Direct N2O emissions from global tea plantations and mitigation potential by climate-smart practices

Jinyang Wang*, Pete Smith, Kristell Hergoualc'h, Jianwen Zou

*Corresponding author for this work

Research output: Contribution to journalArticlepeer-review

13 Citations (Scopus)


Estimating N2O emissions from the agricultural sector and developing effective reduction strategies are essential to achieving the Paris Agreement 2 °C target. Based on 3705 observations from 435 articles, we demonstrated that the response of N2O emissions was more sensitive to N inputs on acidic soils than alkaline soils and that climatic factors influence this difference. Total global N2O emissions from tea plantations in the 2010s were estimated to be 46.5 Gg N yr–1 using an exponential model developed herein. Tea plantations are a significant contributor to N2O emissions from the agricultural sector in several countries. The intensity of yield-scale GHG emissions from tea was significantly higher than in other upland cereals. Applying climate-smart practices in Chinese tea plantations could reduce emissions equivalent to one-third of the global total. We conclude that accurate identification of N2O emission hotspots and implementation of targeted measures are essential to achieving global temperature control targets.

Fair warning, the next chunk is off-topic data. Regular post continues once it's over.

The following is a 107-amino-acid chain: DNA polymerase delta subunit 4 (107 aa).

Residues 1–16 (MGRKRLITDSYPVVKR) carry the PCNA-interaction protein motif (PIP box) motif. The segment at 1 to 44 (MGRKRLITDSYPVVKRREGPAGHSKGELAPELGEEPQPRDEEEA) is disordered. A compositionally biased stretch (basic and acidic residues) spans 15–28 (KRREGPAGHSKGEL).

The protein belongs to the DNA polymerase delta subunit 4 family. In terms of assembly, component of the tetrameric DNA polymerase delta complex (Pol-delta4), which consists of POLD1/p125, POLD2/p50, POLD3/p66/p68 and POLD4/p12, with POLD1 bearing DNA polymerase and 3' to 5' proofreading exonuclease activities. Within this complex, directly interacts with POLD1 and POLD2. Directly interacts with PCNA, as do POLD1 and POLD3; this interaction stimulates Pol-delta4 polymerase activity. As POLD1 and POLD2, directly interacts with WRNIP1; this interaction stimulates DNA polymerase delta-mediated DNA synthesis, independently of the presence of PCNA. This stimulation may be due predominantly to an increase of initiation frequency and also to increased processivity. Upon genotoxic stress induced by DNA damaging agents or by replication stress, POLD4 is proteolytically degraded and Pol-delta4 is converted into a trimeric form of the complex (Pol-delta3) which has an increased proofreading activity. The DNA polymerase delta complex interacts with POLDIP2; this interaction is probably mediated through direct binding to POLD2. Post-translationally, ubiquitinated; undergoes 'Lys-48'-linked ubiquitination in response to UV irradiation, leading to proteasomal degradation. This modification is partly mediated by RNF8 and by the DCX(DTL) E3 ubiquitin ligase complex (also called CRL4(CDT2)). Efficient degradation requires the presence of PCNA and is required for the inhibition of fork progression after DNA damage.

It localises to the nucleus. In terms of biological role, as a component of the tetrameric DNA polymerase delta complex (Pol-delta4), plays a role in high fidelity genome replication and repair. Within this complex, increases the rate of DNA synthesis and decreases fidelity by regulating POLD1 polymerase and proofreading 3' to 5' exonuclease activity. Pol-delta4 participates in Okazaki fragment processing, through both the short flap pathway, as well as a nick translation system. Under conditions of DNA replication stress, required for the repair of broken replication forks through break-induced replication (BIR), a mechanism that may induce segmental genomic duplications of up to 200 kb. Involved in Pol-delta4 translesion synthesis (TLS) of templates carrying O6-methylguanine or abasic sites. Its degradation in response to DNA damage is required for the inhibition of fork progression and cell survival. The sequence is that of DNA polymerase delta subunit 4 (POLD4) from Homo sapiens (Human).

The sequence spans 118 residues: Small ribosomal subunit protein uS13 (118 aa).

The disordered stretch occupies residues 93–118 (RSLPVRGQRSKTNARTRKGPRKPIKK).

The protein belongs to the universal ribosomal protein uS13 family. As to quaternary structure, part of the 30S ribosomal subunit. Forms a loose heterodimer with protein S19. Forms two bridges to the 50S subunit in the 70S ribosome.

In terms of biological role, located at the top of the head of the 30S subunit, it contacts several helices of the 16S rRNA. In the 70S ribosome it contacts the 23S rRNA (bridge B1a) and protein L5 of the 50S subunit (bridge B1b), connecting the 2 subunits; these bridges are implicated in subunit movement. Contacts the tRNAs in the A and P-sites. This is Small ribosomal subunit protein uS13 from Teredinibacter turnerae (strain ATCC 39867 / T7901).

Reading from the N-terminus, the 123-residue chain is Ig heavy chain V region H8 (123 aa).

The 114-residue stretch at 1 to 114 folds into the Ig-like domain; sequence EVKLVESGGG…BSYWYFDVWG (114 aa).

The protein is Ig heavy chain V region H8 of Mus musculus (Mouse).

Original languageEnglish
Article number106501
JournalResources, Conservation and Recycling
Early online date1 Jul 2022
Publication statusPublished - Oct 2022

Bibliographical note

Funding Information:
This research was financially supported by the National Natural Science Foundation of China ( 42007072 , 42177285 ) and the Fundamental Research Funds for the Central Universities ( KJQN202119 ). J.W. thanks the funding support from the Startup Foundation for Introducing Talent of Nanjing Agricultural University ( 030/804028 ). K.H. acknowledges funding from the governments of the United States of America (Grant MTO-069033 ) and Norway ( QZA-21/−124 ). We thank two anonymous reviewers for helpful comments on earlier versions of the manuscript.

Data Availability Statement

Data will be made available on request.


  • Climate-smart agriculture
  • GHGI
  • Greenhouse gas
  • Management practice
  • Mitigation options
  • N use efficiency


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